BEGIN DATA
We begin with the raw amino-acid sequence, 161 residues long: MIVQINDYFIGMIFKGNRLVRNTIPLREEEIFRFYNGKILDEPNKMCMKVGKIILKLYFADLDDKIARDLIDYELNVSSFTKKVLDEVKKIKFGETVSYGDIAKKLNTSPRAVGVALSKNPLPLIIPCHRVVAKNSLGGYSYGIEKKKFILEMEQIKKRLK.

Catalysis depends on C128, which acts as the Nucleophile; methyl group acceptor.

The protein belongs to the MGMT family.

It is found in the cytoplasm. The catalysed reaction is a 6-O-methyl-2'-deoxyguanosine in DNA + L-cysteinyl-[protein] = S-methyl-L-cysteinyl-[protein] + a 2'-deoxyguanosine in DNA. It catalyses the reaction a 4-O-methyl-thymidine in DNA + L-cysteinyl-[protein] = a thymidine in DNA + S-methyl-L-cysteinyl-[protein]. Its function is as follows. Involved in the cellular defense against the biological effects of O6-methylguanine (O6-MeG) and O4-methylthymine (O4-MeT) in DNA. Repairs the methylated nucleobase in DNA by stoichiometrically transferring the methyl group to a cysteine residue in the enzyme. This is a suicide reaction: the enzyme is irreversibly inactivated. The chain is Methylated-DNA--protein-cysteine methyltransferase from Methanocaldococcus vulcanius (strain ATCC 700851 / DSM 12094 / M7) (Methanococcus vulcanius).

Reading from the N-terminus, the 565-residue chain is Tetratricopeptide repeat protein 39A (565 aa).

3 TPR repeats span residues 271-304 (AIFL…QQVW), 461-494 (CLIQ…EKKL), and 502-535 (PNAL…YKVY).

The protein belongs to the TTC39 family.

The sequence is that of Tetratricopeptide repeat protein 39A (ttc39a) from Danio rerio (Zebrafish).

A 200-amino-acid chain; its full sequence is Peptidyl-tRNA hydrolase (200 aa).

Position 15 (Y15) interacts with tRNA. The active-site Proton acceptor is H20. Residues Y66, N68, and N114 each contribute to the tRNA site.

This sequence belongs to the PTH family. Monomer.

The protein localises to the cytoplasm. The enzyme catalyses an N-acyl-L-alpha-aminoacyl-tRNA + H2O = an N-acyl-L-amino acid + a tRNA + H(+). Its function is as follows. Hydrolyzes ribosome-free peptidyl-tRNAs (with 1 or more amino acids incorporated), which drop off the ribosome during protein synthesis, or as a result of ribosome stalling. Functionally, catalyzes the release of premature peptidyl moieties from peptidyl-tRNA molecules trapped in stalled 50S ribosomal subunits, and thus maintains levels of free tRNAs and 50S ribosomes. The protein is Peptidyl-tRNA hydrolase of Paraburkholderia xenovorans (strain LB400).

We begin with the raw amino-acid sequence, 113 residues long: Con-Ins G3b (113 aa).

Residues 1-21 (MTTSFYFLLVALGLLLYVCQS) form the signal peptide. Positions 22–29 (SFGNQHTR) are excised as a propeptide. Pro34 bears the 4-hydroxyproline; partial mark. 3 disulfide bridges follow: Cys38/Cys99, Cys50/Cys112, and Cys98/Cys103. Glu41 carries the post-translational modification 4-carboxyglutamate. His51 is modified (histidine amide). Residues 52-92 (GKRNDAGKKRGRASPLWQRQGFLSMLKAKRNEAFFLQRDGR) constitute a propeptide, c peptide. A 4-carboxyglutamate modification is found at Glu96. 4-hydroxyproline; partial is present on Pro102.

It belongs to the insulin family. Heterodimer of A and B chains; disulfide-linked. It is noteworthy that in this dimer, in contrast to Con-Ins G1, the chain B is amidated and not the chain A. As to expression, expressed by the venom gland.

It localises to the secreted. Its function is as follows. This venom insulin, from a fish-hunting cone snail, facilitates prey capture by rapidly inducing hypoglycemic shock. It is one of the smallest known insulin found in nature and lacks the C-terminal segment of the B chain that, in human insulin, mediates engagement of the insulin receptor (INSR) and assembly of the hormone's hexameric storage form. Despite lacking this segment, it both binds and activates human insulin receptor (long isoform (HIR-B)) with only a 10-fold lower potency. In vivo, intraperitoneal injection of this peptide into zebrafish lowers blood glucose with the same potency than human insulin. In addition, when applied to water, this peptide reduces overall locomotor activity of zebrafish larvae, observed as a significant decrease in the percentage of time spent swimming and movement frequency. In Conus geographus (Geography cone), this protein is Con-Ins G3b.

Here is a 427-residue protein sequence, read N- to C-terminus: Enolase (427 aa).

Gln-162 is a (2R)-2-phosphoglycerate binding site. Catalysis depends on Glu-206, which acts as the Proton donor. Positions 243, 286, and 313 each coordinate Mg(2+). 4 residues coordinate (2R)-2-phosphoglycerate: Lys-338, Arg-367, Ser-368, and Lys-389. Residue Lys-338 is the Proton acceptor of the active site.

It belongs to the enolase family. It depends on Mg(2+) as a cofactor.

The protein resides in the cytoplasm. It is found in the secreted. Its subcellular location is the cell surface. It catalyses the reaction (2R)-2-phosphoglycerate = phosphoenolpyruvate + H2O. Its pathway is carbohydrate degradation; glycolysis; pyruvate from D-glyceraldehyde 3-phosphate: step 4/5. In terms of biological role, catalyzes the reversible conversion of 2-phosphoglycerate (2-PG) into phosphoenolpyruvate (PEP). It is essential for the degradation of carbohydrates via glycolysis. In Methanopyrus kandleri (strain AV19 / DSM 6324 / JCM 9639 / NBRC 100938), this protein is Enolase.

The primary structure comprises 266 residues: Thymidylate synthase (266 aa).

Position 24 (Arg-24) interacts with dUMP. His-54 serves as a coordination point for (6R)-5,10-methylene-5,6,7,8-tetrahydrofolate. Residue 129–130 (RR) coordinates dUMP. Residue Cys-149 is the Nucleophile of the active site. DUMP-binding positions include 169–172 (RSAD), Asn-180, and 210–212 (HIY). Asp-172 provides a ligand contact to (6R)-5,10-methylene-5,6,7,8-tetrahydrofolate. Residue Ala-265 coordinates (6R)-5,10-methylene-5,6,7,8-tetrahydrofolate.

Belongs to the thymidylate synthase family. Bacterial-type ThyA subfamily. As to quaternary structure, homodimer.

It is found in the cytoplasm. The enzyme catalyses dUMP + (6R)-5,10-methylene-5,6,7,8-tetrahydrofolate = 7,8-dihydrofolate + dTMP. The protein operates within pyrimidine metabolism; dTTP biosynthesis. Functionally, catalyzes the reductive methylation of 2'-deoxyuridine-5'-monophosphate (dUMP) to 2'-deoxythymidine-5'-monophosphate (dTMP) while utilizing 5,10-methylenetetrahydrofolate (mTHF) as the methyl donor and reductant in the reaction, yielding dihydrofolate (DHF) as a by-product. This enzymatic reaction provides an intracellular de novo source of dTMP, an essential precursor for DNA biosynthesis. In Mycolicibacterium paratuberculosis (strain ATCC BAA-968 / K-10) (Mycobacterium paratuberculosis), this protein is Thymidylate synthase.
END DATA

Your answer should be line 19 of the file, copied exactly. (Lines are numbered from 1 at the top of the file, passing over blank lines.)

It belongs to the enolase family. It depends on Mg(2+) as a cofactor.